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The Journal of nutrition

Calcium supplementation modifies the relative amounts of bile acids in bile and affects key aspects of human colon physiology.


PMID 8618139

Abstract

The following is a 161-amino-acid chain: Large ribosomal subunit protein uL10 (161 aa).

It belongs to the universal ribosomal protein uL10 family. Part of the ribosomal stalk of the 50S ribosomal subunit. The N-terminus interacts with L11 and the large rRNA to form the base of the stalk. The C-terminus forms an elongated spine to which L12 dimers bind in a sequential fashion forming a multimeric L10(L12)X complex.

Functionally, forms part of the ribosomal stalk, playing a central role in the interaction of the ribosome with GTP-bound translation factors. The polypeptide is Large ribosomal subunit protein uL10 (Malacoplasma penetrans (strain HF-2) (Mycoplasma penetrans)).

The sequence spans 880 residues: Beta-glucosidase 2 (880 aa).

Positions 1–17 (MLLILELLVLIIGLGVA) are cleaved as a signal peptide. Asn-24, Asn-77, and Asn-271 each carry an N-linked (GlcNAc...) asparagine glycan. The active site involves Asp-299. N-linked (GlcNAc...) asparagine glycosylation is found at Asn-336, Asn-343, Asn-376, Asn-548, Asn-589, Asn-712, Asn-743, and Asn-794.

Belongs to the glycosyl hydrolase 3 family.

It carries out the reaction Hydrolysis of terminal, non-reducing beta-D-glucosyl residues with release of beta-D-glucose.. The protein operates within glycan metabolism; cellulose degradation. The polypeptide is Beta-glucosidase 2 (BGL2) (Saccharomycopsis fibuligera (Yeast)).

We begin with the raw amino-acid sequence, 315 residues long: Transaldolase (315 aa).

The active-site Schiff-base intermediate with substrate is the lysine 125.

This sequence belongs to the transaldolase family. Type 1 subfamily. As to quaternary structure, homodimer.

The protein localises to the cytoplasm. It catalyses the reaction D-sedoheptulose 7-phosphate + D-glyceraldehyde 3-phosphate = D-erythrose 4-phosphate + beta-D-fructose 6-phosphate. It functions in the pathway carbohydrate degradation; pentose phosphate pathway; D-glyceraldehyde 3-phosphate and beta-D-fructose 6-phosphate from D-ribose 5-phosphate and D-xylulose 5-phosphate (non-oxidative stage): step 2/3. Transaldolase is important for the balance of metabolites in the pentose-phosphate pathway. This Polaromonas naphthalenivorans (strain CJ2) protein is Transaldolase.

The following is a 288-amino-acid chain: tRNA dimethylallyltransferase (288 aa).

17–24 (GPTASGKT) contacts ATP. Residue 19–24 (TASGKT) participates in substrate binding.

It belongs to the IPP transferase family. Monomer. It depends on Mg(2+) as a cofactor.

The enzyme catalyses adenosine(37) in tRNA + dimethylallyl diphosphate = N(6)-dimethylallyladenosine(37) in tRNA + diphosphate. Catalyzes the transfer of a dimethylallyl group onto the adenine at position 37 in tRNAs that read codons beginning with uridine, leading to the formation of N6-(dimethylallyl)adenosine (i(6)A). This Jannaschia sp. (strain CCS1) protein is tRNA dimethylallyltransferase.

Use of calcium supplements has increased dramatically in recent years yet little is known about the effect of calcium supplementation on colon physiology. We supplemented 22 individuals with a history of resected adenocarcinoma of the colon, but currently free of cancer, with 2000 or 3000 mg calcium for 16 wk. The effects of supplementation on duodenal bile acids and important fecal characteristics including total fecal output, wet and dry weight, pH, bile acids (in solids and in fecal water), and concentrations and total excretion of calcium, magnesium, phosphates (organic and inorganic), unesterified fatty acids and total fat were determined. Calcium supplementation significantly decreased the proportion of water in the stool (P = 0.03), doubled fecal excretion of calcium (P = 0.006), and increased excretion of organic phosphate (P = 0.035) but not magnesium. Calcium supplementation significantly decreased the proportion of chenodeoxycholic acid in bile (P = 0.007) and decreased the ratio of lithocholate to deoxycholate in feces (P = 0.06). The concentration of primary bile acids in fecal water decreased after 16 wk Ca supplementation. Together with other reports of a "healthier" bile acid profile with respect to colon cancer when changes such as those observed in this study were achieved, these results suggest a protective effect of calcium supplementation against this disease.